Political tension sharply eased after Portland Democratic Rep. Diego Hernandez agreed to resign over the weekend before the House was scheduled to vote this week on his expulsion. Meanwhile, The Joint Ways and Means Committee co-chairs released a preliminary cut at a 2021-2023 biennial budget after legislative work was delayed last week because of Salem-area power outages. And Tuesday is the deadline for bill introductions.
Hernandez offered his resignation after a federal judge refused to intervene in Oregon House disciplinary proceedings. A legislative panel concluded earlier this month that Hernandez harassed and created a hostile work environment for three women during the previous Oregon legislative session. Despite the allegations, Hernandez was re-elected last fall. In a statement, Hernandez said he would resign to allow the legislature to move on with its business, though he has indicated he wants to stay in office until March 15.
It would have taken 40 votes to expel Hernandez from the House. He would have been the first sitting Oregon House member to be expelled.
The Joint Ways and Means co-chairs released their high-level budget priorities mark, which underscores the current projected $1.7 billion shortfall for the 2021-2023 biennium and spending priorities that include continuation of critical programs and services and mitigating the effects of severe wildfires and pandemic-related recession. Top priority was given to education, health care and public safety, with special focus on behavioral health, housing, racial inequity and rural economic development.
The co-chairs are holding off on a more detailed budget proposal until late in March when the state’s revenue picture may be clearer. Congress is expected to act by mid-March on President Biden’s American Rescue Plan, which includes substantial revenue assistance for states and local government, as well as additional resources for reopening schools and supporting COVID vaccinations and testing.
The Joint Ways and Means co-chairs are holding off on a more detailed budget proposal until late in March. Congress is expected to act by then on President Biden’s American Rescue Plan, which includes substantial revenue assistance for states and local government, as well as additional resources for reopening schools and supporting COVID vaccinations and testing.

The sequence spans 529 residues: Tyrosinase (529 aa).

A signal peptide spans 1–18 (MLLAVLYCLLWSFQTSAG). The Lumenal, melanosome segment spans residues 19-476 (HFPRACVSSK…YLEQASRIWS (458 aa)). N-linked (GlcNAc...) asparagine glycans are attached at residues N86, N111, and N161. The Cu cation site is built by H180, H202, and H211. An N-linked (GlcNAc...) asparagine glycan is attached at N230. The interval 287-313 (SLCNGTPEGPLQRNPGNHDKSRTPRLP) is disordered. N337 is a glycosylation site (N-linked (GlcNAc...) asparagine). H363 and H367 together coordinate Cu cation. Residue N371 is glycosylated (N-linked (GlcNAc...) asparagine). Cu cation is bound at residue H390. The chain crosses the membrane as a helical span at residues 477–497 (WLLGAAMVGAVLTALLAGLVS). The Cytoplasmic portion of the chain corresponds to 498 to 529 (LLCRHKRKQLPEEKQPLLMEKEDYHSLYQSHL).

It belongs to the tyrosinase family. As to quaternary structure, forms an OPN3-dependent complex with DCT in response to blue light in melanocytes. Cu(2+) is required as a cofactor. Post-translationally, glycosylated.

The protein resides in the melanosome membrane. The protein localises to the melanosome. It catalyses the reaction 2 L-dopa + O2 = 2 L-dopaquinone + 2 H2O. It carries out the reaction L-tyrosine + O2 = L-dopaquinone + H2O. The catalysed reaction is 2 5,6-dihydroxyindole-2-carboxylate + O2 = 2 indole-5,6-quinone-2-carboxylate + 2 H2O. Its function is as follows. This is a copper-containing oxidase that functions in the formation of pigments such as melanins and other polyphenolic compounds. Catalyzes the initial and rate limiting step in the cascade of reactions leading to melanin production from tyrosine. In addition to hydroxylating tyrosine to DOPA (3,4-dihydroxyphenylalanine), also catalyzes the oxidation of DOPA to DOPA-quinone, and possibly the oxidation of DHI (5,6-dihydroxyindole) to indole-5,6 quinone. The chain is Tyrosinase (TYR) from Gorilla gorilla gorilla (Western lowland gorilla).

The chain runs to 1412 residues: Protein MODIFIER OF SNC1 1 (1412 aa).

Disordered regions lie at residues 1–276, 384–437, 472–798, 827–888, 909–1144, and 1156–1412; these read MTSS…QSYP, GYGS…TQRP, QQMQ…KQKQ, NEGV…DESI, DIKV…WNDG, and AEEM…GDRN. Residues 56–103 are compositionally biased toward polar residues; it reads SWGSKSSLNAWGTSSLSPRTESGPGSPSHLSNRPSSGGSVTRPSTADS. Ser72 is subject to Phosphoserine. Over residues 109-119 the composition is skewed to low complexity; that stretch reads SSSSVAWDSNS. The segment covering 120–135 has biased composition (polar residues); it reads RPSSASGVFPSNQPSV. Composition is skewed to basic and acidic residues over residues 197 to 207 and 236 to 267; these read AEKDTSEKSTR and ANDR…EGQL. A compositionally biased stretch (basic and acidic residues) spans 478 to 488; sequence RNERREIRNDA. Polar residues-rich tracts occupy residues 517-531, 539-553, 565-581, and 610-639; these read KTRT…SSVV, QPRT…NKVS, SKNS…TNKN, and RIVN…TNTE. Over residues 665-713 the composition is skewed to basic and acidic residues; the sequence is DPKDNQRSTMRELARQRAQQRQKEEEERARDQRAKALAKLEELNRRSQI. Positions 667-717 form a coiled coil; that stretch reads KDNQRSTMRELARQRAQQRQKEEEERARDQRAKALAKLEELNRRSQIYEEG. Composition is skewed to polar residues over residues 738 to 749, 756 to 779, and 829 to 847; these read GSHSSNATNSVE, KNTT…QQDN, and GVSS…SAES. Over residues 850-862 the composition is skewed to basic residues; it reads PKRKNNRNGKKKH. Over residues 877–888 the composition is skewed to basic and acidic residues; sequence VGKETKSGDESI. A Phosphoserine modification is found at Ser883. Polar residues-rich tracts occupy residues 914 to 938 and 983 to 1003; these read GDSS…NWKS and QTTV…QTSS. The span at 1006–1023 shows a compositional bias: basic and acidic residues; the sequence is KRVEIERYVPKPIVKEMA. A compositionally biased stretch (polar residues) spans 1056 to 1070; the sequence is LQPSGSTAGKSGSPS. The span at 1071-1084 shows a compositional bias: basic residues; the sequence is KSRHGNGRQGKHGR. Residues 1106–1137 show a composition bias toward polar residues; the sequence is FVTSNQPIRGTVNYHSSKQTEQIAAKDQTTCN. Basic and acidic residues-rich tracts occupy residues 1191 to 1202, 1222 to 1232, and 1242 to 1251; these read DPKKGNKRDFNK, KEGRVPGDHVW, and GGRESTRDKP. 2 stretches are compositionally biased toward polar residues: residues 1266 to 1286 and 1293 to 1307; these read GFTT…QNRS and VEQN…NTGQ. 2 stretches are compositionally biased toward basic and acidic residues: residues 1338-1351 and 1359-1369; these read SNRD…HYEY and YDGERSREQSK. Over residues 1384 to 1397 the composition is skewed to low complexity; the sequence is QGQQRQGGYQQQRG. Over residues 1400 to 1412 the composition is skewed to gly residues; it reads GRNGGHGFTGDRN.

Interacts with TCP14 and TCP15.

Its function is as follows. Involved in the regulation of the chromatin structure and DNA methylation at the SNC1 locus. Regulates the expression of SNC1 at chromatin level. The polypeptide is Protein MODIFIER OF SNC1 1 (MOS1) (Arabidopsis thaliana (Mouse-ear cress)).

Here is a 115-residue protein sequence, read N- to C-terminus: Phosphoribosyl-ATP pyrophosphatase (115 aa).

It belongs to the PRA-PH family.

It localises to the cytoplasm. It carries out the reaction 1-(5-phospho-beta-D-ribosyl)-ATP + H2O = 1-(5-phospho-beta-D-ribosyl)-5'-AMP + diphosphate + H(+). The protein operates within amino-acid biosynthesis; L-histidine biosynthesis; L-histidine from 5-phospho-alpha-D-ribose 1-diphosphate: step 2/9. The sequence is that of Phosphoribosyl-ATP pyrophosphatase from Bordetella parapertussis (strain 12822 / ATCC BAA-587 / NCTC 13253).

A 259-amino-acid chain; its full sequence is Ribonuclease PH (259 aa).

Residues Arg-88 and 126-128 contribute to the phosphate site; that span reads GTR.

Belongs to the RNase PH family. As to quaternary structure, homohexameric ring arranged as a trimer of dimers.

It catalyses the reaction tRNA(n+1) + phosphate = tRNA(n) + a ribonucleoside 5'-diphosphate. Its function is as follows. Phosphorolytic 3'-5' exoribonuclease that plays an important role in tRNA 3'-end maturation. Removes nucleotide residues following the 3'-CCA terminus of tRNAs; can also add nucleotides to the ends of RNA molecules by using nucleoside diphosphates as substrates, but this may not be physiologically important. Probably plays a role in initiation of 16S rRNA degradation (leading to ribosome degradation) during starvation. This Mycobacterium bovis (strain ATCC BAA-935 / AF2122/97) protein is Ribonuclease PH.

The co-chairs mark expressed more concern about the longer-term economic fallout of the pandemic in the 2023-2025 biennium, which could see a potential budget deficit of up to $3 billion.
In a related matter, freshman GOP Senator Dick Anderson called for legislation to prevent the state from taxing federal economic impact payments. “The sole purpose of federal stimulus checks was to give people help when they needed it the most,” Anderson said in a statement. “There is no justification for the state to take some off the top. Helping people get back on their feet means helping them keep more money in their pockets.”
The Legislative Revenue Office issued a report indicating 870,000 Oregon taxpayers who received federal stimulus payments may experience an uptick in state personal income taxes. A household receiving $3,400, LRO said, could owe an additional $298 in state tax. Anderson conceded it may be too late for the legislature to act in time to affect 2020 tax returns, but he said legislative action could exempt future stimulus payments from state taxation.
Here is some of the legislative activity scheduled for this week:
- Senate Revenue will consider Senate 137-1 that would disconnect Oregon’s tax system from federal tax breaks contained in the CARES Act that benefit business taxpayers.
- House Judiciary will hold a hearing on House Bill 2205, which is modeled after California’s private attorney general act and would allow individuals and organizations to file suit on behalf of the state regarding civil violations of employment, environmental, unfair trade and consumer protection laws.
- Senate Energy and Environment will take up three recycling bills. Senate Bill 14 would establish a stewardship program for plastic packaging and food containers. Senate Bill 581 would impose Oregon-specific labeling requirements. Senate Bill 582, with the -1 amendment, would require all packaging material producers to participate in and fund a new recycling regime.